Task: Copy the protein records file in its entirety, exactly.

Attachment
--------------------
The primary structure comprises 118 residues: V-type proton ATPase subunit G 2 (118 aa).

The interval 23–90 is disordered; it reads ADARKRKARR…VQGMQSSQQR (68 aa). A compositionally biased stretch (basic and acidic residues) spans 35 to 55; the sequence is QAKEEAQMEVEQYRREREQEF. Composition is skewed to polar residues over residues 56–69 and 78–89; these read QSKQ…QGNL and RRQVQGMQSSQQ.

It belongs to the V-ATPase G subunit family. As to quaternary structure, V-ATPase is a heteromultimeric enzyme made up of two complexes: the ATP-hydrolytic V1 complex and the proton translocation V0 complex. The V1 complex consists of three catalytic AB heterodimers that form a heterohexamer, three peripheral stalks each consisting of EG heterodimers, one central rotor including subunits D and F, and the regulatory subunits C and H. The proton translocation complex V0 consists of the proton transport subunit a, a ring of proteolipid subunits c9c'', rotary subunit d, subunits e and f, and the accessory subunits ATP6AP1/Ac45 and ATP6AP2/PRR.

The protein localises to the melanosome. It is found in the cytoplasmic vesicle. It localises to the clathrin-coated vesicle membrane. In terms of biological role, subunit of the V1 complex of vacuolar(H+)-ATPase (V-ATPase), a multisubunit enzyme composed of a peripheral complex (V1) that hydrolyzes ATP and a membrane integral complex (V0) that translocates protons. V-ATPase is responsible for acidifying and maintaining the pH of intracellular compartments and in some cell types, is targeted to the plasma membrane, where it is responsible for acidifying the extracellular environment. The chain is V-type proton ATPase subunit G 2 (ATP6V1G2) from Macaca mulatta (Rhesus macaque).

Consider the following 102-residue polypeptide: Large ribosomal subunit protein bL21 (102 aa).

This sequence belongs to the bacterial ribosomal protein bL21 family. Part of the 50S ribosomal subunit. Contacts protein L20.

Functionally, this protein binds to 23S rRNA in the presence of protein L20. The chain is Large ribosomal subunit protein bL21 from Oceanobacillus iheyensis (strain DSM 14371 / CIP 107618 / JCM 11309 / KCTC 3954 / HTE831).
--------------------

The primary structure comprises 118 residues: V-type proton ATPase subunit G 2 (118 aa).

The interval 23–90 is disordered; it reads ADARKRKARR…VQGMQSSQQR (68 aa). A compositionally biased stretch (basic and acidic residues) spans 35 to 55; the sequence is QAKEEAQMEVEQYRREREQEF. Composition is skewed to polar residues over residues 56–69 and 78–89; these read QSKQ…QGNL and RRQVQGMQSSQQ.

It belongs to the V-ATPase G subunit family. As to quaternary structure, V-ATPase is a heteromultimeric enzyme made up of two complexes: the ATP-hydrolytic V1 complex and the proton translocation V0 complex. The V1 complex consists of three catalytic AB heterodimers that form a heterohexamer, three peripheral stalks each consisting of EG heterodimers, one central rotor including subunits D and F, and the regulatory subunits C and H. The proton translocation complex V0 consists of the proton transport subunit a, a ring of proteolipid subunits c9c'', rotary subunit d, subunits e and f, and the accessory subunits ATP6AP1/Ac45 and ATP6AP2/PRR.

The protein localises to the melanosome. It is found in the cytoplasmic vesicle. It localises to the clathrin-coated vesicle membrane. In terms of biological role, subunit of the V1 complex of vacuolar(H+)-ATPase (V-ATPase), a multisubunit enzyme composed of a peripheral complex (V1) that hydrolyzes ATP and a membrane integral complex (V0) that translocates protons. V-ATPase is responsible for acidifying and maintaining the pH of intracellular compartments and in some cell types, is targeted to the plasma membrane, where it is responsible for acidifying the extracellular environment. The chain is V-type proton ATPase subunit G 2 (ATP6V1G2) from Macaca mulatta (Rhesus macaque).

Consider the following 102-residue polypeptide: Large ribosomal subunit protein bL21 (102 aa).

This sequence belongs to the bacterial ribosomal protein bL21 family. Part of the 50S ribosomal subunit. Contacts protein L20.

Functionally, this protein binds to 23S rRNA in the presence of protein L20. The chain is Large ribosomal subunit protein bL21 from Oceanobacillus iheyensis (strain DSM 14371 / CIP 107618 / JCM 11309 / KCTC 3954 / HTE831).